Professional and financial services company Deloitte has forecast that the 20 highest revenue-generating football clubs will have missed out on over €2bn (£1.78bn/$2.43bn) in revenue by the end of the 2020-21 season amid the ongoing impact of the COVID-19 pandemic.
The 24th edition of the Deloitte Football Money League profiles the financial performance of the 20 clubs during the 2019-20 season, which was severely impacted by the COVID-19 outbreak last March. Deloitte’s report found that clubs generated €8.2bn in 2019-20, a 12% decline on 2018-19’s figure of €9.3bn.
Deloitte cited a €937m drop in broadcast revenue and a €257m fall in matchday revenue as reasons for the decrease, which was offset by a €105m increase in commercial revenue. The outlook for the following 12 months is set to be even bleaker, with Deloitte predicting that matchday revenue “will likely be close to nil from March 2020” as stadiums remain empty.
According to Deloitte, the average revenue generated per club in the Money League during the 2019-20 season was €409m, compared to €464m in 2018-19. The disruption caused to the 2019-20 season has resulted in clubs’ revenue generated for this campaign being spread across two financial years ending in 2020 and 2021.
The majority of Deloitte’s analysis in this year’s Money League focuses on the financial year ending 2020, resulting in a deferral element and a permanently lost element to the reduction in revenue. In most clubs’ cases, this meant that approximately one quarter’s revenue from the financial year ending in 2020 has been shifted to the financial year ending in 2021.
The €257m drop in matchday revenue came as matches were first postponed, then either cancelled or resumed behind closed doors. The full impact of the absence of fans will be reflected in next year’s report, with almost all of the 2020-21 campaign being played behind closed doors.
Dan Jones, partner in the Sports Business Group at Deloitte, said: “Leagues across the world took different approaches in response to the pandemic with respect to their seasons, ranging from postponement to termination, with final standings determined using different methodologies, to others being annulled entirely.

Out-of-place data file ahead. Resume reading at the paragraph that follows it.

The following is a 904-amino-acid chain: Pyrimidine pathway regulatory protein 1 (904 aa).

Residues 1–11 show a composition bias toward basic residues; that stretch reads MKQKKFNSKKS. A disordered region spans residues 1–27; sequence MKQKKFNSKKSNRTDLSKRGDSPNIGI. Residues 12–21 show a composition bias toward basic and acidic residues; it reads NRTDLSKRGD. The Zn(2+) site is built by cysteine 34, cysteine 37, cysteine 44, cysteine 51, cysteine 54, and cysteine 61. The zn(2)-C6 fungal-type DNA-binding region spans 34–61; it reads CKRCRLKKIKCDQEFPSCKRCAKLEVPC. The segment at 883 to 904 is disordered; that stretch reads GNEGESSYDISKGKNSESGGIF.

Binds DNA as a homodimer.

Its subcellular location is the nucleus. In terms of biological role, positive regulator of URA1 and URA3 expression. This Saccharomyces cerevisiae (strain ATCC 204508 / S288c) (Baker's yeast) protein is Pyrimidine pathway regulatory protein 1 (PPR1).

“There is no doubt that this is one of the most testing times the football industry has ever had to endure. The absence of fans, postponement and cancellation of matches, rebates to broadcasters and the need to satisfy commercial partners have all significantly affected the compilation of the 2021 Football Money League. As a result, the comparability of relative performance between clubs in this year’s Money League is more challenging than usual.”
Deloitte conducted a global survey in late 2020 of fans in over 20 countries, gathering thoughts on the potential return to stadiums, fan engagement and general consumption of football. Of those surveyed, 93% said they planned to attend a football match when it is permissible to do so, with 52% stating that they would return immediately.
Over 15% of fans said they would wait longer than six months to return to matches. Over half (56%) of fans that were season ticket holders prior to COVID-19 opted to renew for 2020-21, despite the risk that they would not be able to attend matches. The main reason cited for renewal was that fans wanted to retain their position as a season ticket holder.
On fan attendance, Jones added: “The safe return of fans to stadia in significant numbers is one of the highest priorities across global football. Matchday operations are a cornerstone of a club’s business model and help drive other revenue-generating activity. Fans’ absence will be more fully reflected in next year’s Money League. The final size of the financial impact of the pandemic on football will depend, in no small part, on the timing and scale of fans’ return.”
Barcelona remained top of this year’s Money League ahead of Spanish LaLiga rival Real Madrid. Barcelona did however suffer the second largest revenue fall in absolute terms of any Money League club, following a record-breaking 2018-19 season which saw it become the first team to break the €800m revenue barrier. Barcelona’s retention of top spot came amid a year of significant financial struggle for the club and it has now emerged that the LaLiga giant has liabilities of €1.173bn.
German Bundesliga side Bayern Munich rose to third in the Money League, marking its first top-three placing since 2013-14. Bayern had the smallest revenue decrease (4%) of the Money League top ten as it benefited from being able to recognise all domestic broadcast revenue for the financial year as the Bundesliga season finished earlier than other leagues.
English Premier League team Manchester United slipped to fourth place, with Liverpool entering the top five for the first time since 2001-02. The top ten was completed by Manchester City, Paris Saint-Germain, Chelsea, Tottenham Hotspur and Juventus.
Eighteen of the 20 clubs were also present in last year’s league, with Russia’s FC Zenit and Germany’s Eintracht Frankfurt replacing AS Roma and West Ham United.